MIPCOM: Harvey Weinstein Scandal Hangs Over Cannes
The sexual assault scandal is the talk among executives and actors at the TV industry gathering in Cannes.
At MIPCOM in Cannes, Harvey Weinstein is the elephant in every room.
Industry attendees walking through the Carlton bar or the Majestic restaurant can hear his name, once whispered in hushed terms out of either reverence or fear, as the topic of every table following the avalanche of accusations of decades of sexual assault and harassment of actresses.
The Weinstein scandal also dominated talk at the Women in Global Entertainment lunch Monday, where Catherine Zeta-Jones said she was “shocked and disgusted” over the revelations, while both panelists and guests at the tables discussed the fallout.
“It is something that has been going on for decades, forever really, and this maybe marks a shift in what is acceptable and can be a positive thing for women in the business,” said one British TV buyer who recalled years ago women would go along with such behavior for fear of “rocking the boat.”
As the #metoo hashtag has caught on, with Alyssa Milano writing on Twitter Sunday afternoon that sharing it as a social media status "might give people a sense of the magnitude of the problem" of sexual harassment and assault, executives in Cannes were taken aback by how common such problems are in Hollywood and beyond.
"I just saw this morning the staggering number of people who have posted on the #MeToo hashtag, it was almost every women I knew. It really shocks and appalls,” said Russell Rothberg, former head of drama development at Universal Television, at MIPCOM promoting his new drama series Jerusalem. “I have worked with a lot of fantastic women who have either been showrunners, producers or directors, and I don't think I've ever thought or seen in any way shape or form that someone was going to do a better job because they were a man.”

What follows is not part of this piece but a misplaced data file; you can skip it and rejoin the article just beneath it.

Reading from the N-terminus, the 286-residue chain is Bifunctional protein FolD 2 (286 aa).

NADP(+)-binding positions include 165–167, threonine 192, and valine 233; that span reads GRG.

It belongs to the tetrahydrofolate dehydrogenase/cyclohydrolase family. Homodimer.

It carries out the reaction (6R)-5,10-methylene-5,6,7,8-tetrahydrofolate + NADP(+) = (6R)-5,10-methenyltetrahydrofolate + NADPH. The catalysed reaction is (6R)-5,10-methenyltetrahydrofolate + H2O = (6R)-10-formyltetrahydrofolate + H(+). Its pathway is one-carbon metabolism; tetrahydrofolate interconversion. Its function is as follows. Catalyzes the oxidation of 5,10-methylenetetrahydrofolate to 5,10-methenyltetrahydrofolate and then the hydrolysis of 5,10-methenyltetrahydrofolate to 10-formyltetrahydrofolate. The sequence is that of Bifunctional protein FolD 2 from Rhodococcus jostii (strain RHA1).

Talent on the Croisette is also discussing the fallout from the revelations that have rocked Hollywood.
“What he was able to do, it's heartbreaking. Weinstein had access to money and power in a business where there's women everywhere,” said Kristin Kreuk, in town to promote her show Burden of Truth. “We have all gone through this. In our industry, that's how sets run, where actresses are harassed without it being called harassment.”
Jeremy Sisto, promoting his Audience Network drama Ice, said the Weinstein controversy could mark a turning point in how Hollywood operates. “We're in the midst of a revolution of culture, and it's a great thing and a needed thing," he said, also mentioning "the crassness of Donald Trump and his campaign." He added: “You had a bunch of people who just accepted the way things are. Now it's a complex transition.”
Former Sony Corp. boss Howard Stringer on Monday had also told THR that he feels the Weinstein scandal was "a watershed moment" for Hollywood. "Now the women are organized and united and together will beat the system, whether the men want it or not," he said.
Sisto said the change is already visible. “Comedians are being held to a different standard. Everyone's apologizing for their jokes. It's weird, because the people saying those jokes, they're not bad people," he said. "But because there is a necessary shift of an entire consciousness, it's necessary that every time you talk about a subject, talk about a joke, you have to watch yourself. It's not the most comfortable place to be, but it's necessary for change. It's a very positive thing.”
Etan Vlessing contributed to this report.